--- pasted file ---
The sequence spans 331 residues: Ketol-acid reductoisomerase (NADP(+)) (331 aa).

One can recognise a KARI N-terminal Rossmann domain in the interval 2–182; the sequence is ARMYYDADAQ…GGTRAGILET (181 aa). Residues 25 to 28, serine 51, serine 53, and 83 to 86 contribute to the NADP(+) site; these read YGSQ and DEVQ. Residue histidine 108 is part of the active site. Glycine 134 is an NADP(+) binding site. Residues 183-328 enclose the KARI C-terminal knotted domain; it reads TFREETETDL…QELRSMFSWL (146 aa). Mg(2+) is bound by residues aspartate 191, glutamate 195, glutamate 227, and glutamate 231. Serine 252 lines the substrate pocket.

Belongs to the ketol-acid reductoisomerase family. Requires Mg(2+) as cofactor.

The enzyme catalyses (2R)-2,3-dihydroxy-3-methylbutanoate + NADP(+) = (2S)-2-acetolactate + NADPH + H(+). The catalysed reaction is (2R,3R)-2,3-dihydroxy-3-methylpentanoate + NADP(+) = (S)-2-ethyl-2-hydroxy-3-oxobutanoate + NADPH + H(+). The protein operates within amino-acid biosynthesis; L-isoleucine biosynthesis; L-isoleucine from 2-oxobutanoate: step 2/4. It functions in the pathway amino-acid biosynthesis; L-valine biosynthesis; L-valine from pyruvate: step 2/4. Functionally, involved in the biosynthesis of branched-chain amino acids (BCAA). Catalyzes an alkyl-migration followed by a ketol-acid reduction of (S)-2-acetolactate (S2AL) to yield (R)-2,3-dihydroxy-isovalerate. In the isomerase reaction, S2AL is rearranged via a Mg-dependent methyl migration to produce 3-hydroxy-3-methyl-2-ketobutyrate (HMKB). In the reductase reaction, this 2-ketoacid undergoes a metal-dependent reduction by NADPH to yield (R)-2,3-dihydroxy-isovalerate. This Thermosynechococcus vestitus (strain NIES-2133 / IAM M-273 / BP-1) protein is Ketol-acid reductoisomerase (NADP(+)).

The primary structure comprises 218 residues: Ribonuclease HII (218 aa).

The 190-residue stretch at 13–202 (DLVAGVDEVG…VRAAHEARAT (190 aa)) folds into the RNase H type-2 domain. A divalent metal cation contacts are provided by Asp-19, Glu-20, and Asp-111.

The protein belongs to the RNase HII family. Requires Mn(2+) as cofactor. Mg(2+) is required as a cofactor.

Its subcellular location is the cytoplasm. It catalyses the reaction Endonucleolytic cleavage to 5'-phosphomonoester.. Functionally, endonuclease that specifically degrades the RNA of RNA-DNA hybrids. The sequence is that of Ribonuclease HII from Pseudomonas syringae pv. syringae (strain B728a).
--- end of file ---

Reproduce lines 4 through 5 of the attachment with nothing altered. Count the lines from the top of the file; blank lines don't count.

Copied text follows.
The enzyme catalyses (2R)-2,3-dihydroxy-3-methylbutanoate + NADP(+) = (2S)-2-acetolactate + NADPH + H(+). The catalysed reaction is (2R,3R)-2,3-dihydroxy-3-methylpentanoate + NADP(+) = (S)-2-ethyl-2-hydroxy-3-oxobutanoate + NADPH + H(+). The protein operates within amino-acid biosynthesis; L-isoleucine biosynthesis; L-isoleucine from 2-oxobutanoate: step 2/4. It functions in the pathway amino-acid biosynthesis; L-valine biosynthesis; L-valine from pyruvate: step 2/4. Functionally, involved in the biosynthesis of branched-chain amino acids (BCAA). Catalyzes an alkyl-migration followed by a ketol-acid reduction of (S)-2-acetolactate (S2AL) to yield (R)-2,3-dihydroxy-isovalerate. In the isomerase reaction, S2AL is rearranged via a Mg-dependent methyl migration to produce 3-hydroxy-3-methyl-2-ketobutyrate (HMKB). In the reductase reaction, this 2-ketoacid undergoes a metal-dependent reduction by NADPH to yield (R)-2,3-dihydroxy-isovalerate. This Thermosynechococcus vestitus (strain NIES-2133 / IAM M-273 / BP-1) protein is Ketol-acid reductoisomerase (NADP(+)).

The primary structure comprises 218 residues: Ribonuclease HII (218 aa).